The Reverend H. Randolph Moore succeeded Father Braithwaite as Archdeacon for Negro work and Priest-in-Charge of St. Paul’s in 1926. It was under Father Moore’s leadership in 1929 that The St. Matthias and St. Paul’s missions were combined and operated under the title St. Paul’s Episcopal Church. The building at 135 Ashby Street was remodeled and became the new home of St. Paul’s Church in September 1933.


St. Paul’s Becomes a Parish

The Reverend Samuel C. Usher became Priest-in-Charge in 1947 and accomplished several milestones through his leadership. St. Paul’s membership increased and it became a full-fledged parish at the 47th Diocesan Council in January, 1954. During the year the church was incorporated with a board of trustees and officers. Father Usher served St. Paul’s Episcopal Church for thirteen years. The Reverend Adolphus Carty followed Father Usher in 1961.


Peyton Road Location

In September 1964, The Reverend Robert Boyd Hunter became Rector of St. Paul’s. He had an avid interest in social activities, political and community issues, and believed in community involvement. High on Father Hunter’s list of priorities was securing new facilities for St. Paul’s. Under his leadership, the congregation moved out of its old facilities into temporary headquarters at M. Agnes Jones Elementary, an Atlanta Public School. Ground was broken for a new building on June 16, 1968. The new church facility located on Peyton Road was dedicated on June 22, 1969.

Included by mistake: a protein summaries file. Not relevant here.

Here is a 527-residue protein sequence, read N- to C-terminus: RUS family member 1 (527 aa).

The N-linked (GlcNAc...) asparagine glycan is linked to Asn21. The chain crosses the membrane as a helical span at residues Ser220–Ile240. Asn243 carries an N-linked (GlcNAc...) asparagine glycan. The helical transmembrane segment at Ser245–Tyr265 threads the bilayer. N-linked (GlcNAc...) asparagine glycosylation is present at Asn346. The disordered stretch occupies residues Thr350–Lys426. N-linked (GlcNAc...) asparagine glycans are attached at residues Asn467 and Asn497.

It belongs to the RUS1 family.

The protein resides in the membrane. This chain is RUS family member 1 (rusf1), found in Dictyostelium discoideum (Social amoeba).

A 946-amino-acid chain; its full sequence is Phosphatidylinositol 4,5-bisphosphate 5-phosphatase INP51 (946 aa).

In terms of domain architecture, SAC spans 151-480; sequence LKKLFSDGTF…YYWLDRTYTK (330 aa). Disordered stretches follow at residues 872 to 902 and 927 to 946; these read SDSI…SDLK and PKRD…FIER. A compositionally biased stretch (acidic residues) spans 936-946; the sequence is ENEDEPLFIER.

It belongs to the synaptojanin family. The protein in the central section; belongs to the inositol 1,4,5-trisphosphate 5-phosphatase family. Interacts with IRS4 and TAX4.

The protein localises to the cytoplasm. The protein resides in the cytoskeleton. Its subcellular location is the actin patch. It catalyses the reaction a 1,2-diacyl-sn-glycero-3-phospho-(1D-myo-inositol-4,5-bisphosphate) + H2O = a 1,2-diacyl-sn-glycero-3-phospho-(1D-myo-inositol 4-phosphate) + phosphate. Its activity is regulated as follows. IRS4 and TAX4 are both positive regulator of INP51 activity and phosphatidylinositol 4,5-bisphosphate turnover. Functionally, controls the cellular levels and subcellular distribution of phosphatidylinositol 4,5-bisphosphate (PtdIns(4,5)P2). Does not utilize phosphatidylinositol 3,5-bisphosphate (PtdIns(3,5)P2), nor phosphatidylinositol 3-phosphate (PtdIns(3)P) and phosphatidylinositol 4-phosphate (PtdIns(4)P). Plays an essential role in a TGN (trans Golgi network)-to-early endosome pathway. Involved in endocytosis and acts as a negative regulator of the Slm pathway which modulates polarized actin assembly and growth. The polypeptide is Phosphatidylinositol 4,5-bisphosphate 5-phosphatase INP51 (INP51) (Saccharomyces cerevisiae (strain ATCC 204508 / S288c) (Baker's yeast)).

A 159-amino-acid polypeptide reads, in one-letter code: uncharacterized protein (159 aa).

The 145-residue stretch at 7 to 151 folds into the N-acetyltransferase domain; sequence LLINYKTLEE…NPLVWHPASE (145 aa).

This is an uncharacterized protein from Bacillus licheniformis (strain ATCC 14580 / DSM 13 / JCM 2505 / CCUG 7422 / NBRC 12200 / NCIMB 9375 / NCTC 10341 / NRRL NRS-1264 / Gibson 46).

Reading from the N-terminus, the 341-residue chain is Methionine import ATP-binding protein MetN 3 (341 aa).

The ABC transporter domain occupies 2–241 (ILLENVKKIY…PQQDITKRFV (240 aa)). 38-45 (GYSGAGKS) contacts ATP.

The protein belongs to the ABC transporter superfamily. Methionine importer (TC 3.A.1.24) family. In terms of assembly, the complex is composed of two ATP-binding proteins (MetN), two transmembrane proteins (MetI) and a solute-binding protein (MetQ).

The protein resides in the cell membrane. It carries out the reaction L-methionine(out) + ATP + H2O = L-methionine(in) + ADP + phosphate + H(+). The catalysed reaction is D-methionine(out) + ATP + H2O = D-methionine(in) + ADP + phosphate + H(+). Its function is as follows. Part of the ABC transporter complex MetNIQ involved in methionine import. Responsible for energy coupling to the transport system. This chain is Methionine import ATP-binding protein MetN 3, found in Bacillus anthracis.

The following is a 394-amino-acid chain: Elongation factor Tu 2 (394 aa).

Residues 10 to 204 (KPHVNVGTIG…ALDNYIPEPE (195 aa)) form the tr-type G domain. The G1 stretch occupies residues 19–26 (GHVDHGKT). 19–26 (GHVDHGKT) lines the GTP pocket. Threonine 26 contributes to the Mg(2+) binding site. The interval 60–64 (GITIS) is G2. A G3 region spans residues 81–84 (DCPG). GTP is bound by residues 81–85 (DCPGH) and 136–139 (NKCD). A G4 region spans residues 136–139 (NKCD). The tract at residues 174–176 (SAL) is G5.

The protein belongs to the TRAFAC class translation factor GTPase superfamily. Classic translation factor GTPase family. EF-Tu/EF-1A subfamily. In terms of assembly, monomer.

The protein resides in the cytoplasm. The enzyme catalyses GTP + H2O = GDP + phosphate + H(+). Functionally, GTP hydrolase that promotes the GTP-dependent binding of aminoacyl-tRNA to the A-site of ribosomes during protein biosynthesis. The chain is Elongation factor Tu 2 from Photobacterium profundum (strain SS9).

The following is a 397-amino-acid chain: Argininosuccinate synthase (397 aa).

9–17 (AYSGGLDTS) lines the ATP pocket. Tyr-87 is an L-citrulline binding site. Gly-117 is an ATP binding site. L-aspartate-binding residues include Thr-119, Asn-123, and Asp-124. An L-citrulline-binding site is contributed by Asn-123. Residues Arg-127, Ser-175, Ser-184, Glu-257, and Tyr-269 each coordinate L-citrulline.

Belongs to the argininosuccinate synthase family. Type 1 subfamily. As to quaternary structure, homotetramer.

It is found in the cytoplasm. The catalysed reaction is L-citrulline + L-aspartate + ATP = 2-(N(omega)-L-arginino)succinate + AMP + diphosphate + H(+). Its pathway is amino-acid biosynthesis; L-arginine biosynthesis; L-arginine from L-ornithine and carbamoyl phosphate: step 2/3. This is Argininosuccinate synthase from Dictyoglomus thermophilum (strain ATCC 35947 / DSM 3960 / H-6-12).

Book of Common Prayer

On April 25, 1977, Father Edward L. Warner became Rector of St. Paul’s. He continued the work of The Reverend Cornelius Wilson in continuing to introduce the new Book of Common Prayer adopted by the General Convention. Father Wilson was a supply priest at St. Paul’s before the arrival Father Warner. Thus, all sacraments, rites and ceremonies outlined in the new book were adopted for use at St. Paul’s. Father Warner was involved in some of the preparatory work for the new book enabling him to lead St. Paul’s in its full implementation.



Under Father Warner’s leadership, church leaders and the congregation perceived the idea of expanding the present site to include a new sanctuary. The necessary funds were secured and the new building was completed and consecrated on September 24th, 1994 by Bishop Frank Allan. The vacant property adjacent to the church was purchased for future expansion under Father Warner’s leadership.


Abundant Growth

In July, 2002, The Very Reverend Robert C. Wright became the Rector of St. Paul’s. He was preceded by The Reverend J. Bernard Rosser, who served as Priest-in Charge, until his arrival. After the arrival of Father Wright, the church experienced phenomenal growth. Through outstanding preaching and teaching along with multi genre music, the church gained an international reputation. The choirs performed in venues around the diocese as well as nationally and internationally. The choir has performed jointly with other church choirs in the Metro Atlanta area to produce outstanding musical productions.